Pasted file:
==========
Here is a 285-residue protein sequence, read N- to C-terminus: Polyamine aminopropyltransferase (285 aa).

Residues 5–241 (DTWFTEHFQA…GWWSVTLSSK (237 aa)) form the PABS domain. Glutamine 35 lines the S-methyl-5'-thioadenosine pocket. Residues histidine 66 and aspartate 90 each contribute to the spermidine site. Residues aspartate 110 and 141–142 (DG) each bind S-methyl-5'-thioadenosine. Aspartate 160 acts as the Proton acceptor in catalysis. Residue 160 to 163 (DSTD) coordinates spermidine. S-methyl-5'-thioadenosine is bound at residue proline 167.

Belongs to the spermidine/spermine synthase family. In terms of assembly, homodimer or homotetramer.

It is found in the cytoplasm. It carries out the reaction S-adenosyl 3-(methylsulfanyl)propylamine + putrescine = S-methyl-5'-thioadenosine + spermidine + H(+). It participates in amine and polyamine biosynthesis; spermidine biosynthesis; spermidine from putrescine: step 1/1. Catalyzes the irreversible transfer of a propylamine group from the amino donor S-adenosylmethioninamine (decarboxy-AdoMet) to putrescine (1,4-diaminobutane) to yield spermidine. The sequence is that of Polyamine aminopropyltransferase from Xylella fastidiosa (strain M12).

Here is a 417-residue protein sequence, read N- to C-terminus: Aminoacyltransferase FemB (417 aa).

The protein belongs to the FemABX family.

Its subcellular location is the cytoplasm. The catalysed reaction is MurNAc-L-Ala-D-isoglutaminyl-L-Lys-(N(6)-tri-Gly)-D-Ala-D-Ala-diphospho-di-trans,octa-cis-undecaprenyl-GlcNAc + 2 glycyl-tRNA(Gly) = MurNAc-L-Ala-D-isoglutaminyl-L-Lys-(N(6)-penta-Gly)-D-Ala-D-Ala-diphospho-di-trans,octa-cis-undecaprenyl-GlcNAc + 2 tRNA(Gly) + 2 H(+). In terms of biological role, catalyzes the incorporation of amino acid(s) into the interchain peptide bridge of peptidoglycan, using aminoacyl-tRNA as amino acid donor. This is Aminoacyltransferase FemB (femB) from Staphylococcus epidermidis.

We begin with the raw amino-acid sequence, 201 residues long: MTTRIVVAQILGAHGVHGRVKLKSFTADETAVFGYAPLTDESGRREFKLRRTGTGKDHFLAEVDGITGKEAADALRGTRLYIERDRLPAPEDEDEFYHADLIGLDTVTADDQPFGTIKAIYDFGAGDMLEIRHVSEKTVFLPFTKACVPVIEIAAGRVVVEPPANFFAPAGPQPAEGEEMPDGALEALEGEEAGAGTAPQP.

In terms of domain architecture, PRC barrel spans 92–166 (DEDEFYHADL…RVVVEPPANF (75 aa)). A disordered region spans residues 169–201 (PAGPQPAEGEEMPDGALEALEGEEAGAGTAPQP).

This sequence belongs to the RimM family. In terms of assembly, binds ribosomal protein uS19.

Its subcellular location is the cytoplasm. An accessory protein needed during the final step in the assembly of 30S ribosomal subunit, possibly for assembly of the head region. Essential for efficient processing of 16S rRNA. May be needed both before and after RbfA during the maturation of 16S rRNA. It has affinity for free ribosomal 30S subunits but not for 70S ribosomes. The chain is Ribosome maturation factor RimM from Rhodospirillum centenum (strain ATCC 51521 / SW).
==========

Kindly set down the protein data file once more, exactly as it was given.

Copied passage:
Here is a 285-residue protein sequence, read N- to C-terminus: Polyamine aminopropyltransferase (285 aa).

Residues 5–241 (DTWFTEHFQA…GWWSVTLSSK (237 aa)) form the PABS domain. Glutamine 35 lines the S-methyl-5'-thioadenosine pocket. Residues histidine 66 and aspartate 90 each contribute to the spermidine site. Residues aspartate 110 and 141–142 (DG) each bind S-methyl-5'-thioadenosine. Aspartate 160 acts as the Proton acceptor in catalysis. Residue 160 to 163 (DSTD) coordinates spermidine. S-methyl-5'-thioadenosine is bound at residue proline 167.

Belongs to the spermidine/spermine synthase family. In terms of assembly, homodimer or homotetramer.

It is found in the cytoplasm. It carries out the reaction S-adenosyl 3-(methylsulfanyl)propylamine + putrescine = S-methyl-5'-thioadenosine + spermidine + H(+). It participates in amine and polyamine biosynthesis; spermidine biosynthesis; spermidine from putrescine: step 1/1. Catalyzes the irreversible transfer of a propylamine group from the amino donor S-adenosylmethioninamine (decarboxy-AdoMet) to putrescine (1,4-diaminobutane) to yield spermidine. The sequence is that of Polyamine aminopropyltransferase from Xylella fastidiosa (strain M12).

Here is a 417-residue protein sequence, read N- to C-terminus: Aminoacyltransferase FemB (417 aa).

The protein belongs to the FemABX family.

Its subcellular location is the cytoplasm. The catalysed reaction is MurNAc-L-Ala-D-isoglutaminyl-L-Lys-(N(6)-tri-Gly)-D-Ala-D-Ala-diphospho-di-trans,octa-cis-undecaprenyl-GlcNAc + 2 glycyl-tRNA(Gly) = MurNAc-L-Ala-D-isoglutaminyl-L-Lys-(N(6)-penta-Gly)-D-Ala-D-Ala-diphospho-di-trans,octa-cis-undecaprenyl-GlcNAc + 2 tRNA(Gly) + 2 H(+). In terms of biological role, catalyzes the incorporation of amino acid(s) into the interchain peptide bridge of peptidoglycan, using aminoacyl-tRNA as amino acid donor. This is Aminoacyltransferase FemB (femB) from Staphylococcus epidermidis.

We begin with the raw amino-acid sequence, 201 residues long: MTTRIVVAQILGAHGVHGRVKLKSFTADETAVFGYAPLTDESGRREFKLRRTGTGKDHFLAEVDGITGKEAADALRGTRLYIERDRLPAPEDEDEFYHADLIGLDTVTADDQPFGTIKAIYDFGAGDMLEIRHVSEKTVFLPFTKACVPVIEIAAGRVVVEPPANFFAPAGPQPAEGEEMPDGALEALEGEEAGAGTAPQP.

In terms of domain architecture, PRC barrel spans 92–166 (DEDEFYHADL…RVVVEPPANF (75 aa)). A disordered region spans residues 169–201 (PAGPQPAEGEEMPDGALEALEGEEAGAGTAPQP).

This sequence belongs to the RimM family. In terms of assembly, binds ribosomal protein uS19.

Its subcellular location is the cytoplasm. An accessory protein needed during the final step in the assembly of 30S ribosomal subunit, possibly for assembly of the head region. Essential for efficient processing of 16S rRNA. May be needed both before and after RbfA during the maturation of 16S rRNA. It has affinity for free ribosomal 30S subunits but not for 70S ribosomes. The chain is Ribosome maturation factor RimM from Rhodospirillum centenum (strain ATCC 51521 / SW).